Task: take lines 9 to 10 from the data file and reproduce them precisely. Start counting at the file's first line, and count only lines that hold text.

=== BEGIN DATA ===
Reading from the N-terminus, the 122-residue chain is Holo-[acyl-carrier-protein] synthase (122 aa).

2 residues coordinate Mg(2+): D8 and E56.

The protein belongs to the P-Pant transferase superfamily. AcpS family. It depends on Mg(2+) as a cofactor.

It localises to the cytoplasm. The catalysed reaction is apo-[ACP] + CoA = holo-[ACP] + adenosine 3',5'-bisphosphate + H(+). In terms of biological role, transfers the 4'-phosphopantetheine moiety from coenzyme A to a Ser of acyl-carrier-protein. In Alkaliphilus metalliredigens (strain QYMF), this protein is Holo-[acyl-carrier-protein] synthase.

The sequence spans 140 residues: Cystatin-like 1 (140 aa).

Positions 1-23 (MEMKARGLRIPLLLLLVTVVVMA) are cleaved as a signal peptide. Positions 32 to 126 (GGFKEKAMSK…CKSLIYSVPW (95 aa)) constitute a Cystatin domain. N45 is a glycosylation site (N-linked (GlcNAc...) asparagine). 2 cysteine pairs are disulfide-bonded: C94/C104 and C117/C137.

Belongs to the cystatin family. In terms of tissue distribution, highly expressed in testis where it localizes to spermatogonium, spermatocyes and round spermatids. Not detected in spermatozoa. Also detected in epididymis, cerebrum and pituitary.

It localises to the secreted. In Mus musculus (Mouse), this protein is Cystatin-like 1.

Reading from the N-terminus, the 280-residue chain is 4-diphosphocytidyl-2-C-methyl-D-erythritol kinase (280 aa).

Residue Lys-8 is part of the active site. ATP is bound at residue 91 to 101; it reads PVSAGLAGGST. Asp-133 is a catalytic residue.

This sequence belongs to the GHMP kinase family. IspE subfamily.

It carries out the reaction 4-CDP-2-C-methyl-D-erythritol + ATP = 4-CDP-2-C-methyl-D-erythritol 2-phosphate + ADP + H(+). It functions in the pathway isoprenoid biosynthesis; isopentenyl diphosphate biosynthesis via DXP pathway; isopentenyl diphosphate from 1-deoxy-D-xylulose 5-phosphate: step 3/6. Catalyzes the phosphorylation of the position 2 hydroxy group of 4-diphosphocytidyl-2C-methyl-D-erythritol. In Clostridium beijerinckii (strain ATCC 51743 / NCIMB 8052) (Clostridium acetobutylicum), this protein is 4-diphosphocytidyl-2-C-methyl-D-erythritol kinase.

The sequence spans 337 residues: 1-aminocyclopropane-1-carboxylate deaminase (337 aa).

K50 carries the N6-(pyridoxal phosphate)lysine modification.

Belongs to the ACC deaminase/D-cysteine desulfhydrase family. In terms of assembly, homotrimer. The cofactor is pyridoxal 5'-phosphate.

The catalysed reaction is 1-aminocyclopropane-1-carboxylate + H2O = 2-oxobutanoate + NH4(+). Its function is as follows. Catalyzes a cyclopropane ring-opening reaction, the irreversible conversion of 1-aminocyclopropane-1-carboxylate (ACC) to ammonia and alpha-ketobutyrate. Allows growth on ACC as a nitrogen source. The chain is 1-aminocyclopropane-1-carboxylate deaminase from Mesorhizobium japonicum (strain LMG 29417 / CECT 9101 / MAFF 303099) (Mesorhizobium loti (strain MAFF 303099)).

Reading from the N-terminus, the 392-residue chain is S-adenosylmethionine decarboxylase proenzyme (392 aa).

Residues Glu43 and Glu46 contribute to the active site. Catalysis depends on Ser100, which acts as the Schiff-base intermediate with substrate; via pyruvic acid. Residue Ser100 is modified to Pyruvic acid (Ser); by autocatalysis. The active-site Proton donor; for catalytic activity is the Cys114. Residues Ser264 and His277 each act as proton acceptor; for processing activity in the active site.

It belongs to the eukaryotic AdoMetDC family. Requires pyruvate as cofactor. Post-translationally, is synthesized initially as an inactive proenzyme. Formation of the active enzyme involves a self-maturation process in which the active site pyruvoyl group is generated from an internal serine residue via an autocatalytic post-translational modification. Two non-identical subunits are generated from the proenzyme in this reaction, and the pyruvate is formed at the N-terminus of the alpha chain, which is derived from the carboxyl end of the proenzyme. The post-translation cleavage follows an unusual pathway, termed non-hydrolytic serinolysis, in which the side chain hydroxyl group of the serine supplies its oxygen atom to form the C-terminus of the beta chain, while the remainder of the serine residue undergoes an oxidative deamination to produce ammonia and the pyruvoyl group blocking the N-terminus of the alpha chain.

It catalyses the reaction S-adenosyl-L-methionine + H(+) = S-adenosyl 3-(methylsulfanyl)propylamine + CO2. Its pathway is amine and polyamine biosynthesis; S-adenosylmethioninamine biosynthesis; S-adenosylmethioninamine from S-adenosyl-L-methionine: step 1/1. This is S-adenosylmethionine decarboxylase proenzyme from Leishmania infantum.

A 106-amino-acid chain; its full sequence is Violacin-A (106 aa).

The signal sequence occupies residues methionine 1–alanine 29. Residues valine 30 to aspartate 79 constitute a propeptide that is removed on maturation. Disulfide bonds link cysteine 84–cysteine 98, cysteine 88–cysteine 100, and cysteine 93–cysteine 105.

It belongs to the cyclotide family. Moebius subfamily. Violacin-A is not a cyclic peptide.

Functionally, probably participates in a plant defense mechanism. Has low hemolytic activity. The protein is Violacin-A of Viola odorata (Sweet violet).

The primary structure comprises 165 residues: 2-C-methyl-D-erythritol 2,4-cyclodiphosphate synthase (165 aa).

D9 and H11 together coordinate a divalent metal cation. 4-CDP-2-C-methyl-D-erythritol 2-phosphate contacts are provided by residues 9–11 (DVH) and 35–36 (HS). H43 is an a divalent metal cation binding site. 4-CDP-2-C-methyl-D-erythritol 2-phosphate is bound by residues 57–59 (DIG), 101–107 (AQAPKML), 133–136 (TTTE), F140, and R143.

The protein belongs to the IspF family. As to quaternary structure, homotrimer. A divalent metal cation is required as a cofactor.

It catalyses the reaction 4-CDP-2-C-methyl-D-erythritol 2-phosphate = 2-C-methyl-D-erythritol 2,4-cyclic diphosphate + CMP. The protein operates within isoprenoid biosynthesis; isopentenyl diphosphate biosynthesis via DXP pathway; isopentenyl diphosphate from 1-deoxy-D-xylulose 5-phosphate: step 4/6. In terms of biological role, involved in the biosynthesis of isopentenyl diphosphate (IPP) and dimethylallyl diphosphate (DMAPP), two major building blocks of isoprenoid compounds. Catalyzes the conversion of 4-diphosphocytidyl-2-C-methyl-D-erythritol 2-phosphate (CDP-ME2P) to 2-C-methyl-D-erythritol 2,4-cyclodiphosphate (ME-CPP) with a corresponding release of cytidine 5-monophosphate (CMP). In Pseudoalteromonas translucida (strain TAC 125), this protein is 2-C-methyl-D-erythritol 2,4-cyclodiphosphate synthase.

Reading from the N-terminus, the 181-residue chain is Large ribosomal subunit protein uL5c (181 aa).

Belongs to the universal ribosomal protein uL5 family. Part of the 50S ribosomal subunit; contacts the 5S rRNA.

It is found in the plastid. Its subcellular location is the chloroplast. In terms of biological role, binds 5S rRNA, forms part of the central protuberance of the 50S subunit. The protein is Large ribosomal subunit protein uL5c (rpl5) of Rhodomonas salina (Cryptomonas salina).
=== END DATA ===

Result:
Reading from the N-terminus, the 280-residue chain is 4-diphosphocytidyl-2-C-methyl-D-erythritol kinase (280 aa).

Residue Lys-8 is part of the active site. ATP is bound at residue 91 to 101; it reads PVSAGLAGGST. Asp-133 is a catalytic residue.